I often wonder what it will take to get the hydrogen economy going full charge.  Now one research group is claiming a very large gain in the storage area that deserves notice.  Bellave Shivaram and Adam Phillips, physicists at the University of Virginia are discussing and disclosing their latest results at the International Symposium on Materials Issues in a Hydrogen Economy.  The press release by the University of Virginia is here.

The press release is written in cautious terms like “could prove a world record” in hydrogen absorption and “could provide a highly affordable solution to energy storage.”  I find both comments to be reassuring somehow as the cautious words spell careful thinking by the pair to not overly hype up the work.  Meanwhile, the University of Virginia has them at the university’s patent foundation and that means as they’re talking about it in symposiums and press releases are out that the cautious words have a lot of hard data behind them.

The claim is 14 percent hydrogen by weight in the storage media.  That essentially doubles the current materials at 7 or so percent.  But the current crop of materials has some problems with temperature, pressure and recovery systems that greatly diminish their workability from a point of view of mass consumer use.

The gentlemen’s hydrogen storage product is said to mitigate these problems with much faster kinetics that would allow the hydrogen absorbed to go in and come out faster and the temperature is much closer to “room temperature.”  The room temperature is good but I expect a certain amount of study of the materials at minus twenty and one hundred twenty degrees Fahrenheit are in order.  The pressure issue is exciting as hydrogen at high pressure strikes me as risky and economically disappointing as pressure is what makes hydrogen move and escape, so a pressure drop is very good news, indeed.  As for just what recovery system is required no information has been released at this writing.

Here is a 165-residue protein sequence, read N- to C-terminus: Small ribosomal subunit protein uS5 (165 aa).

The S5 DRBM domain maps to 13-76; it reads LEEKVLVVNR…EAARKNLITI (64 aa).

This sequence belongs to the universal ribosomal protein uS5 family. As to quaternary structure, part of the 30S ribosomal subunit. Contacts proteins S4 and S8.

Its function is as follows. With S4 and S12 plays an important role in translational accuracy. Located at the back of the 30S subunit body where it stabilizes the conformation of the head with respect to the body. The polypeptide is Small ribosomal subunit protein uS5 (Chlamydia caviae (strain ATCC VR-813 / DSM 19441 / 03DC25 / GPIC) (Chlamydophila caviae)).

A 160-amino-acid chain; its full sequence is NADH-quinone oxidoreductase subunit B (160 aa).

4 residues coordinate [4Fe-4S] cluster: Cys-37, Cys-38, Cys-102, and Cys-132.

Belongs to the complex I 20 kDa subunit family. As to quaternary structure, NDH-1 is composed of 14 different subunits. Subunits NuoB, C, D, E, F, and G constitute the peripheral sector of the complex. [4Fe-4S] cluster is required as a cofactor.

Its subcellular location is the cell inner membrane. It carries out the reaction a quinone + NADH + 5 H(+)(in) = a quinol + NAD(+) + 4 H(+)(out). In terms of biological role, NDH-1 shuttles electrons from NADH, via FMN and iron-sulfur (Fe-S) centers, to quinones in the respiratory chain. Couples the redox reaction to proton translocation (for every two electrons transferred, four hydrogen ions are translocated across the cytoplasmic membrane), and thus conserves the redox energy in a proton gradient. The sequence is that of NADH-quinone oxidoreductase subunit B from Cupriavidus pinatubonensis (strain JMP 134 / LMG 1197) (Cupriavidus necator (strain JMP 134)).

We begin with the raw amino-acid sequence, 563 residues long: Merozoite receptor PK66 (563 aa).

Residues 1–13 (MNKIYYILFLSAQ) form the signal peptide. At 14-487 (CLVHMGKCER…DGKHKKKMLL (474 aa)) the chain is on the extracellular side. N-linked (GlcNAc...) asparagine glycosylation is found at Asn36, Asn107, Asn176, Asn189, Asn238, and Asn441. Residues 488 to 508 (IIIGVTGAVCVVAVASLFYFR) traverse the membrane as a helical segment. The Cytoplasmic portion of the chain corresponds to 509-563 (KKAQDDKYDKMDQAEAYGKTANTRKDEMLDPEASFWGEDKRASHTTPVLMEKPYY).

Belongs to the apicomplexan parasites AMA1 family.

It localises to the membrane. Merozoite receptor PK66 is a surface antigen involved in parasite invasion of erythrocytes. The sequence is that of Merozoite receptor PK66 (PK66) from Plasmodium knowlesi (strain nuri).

One can get a small feel for what’s up by looking at the graphic along side the press release.  It shows H2 molecules on the sides of a “carbon metal complex” that looks anchored to an unnamed substrate.  This is pretty thin information, but one hopes as the funding came from public sources more will be forthcoming soon.

This is a large step that just begs for improvements and competitive thinking.  I would say that 14% might be workable from a transport point of view for a storage medium, although every jump that includes a low pressure ambient temperature solution with recovery that is low power and not too terribly complex to be hugely beneficial.  Another doubling to near 30% by weight would shift the hydrogen economy drive to hydrogen production as its last tough issue for mass adoption.   I expect a race to start soon.  A milestone of more than 50% by weight would change the fueling dynamic completely as the need for transport of hydrogen cooled and at high pressure would likely disappear.

As a distinctly dubious watcher of the hydrogen economy this is quite a jump into realizing the evolution to non-petroleum fuels.  It will definitely reassure a lot of investors in the hydrogen economy that their faith and confidence is well placed.  I’m still dubious, but its not so improbable looking as just last week!

If it’s cheap enough, and safe enough I could be sold a home hydrogen generator to refuel the car and/or power the HVAC at home.  That’s just become closer but it’s a ways off yet.


1 Comment so far

  1. Who Is James Hunt and Why He Might Be Really Famous Soon on November 15, 2007 9:29 AM

    […] into thinking there might be some chance that a hydrogen economy could be part of the future. The problems of storage saw a big boost earlier at the University of Virginia and now portable generation has a story to tell. In any case the sharp pencils in the fuel cell […]

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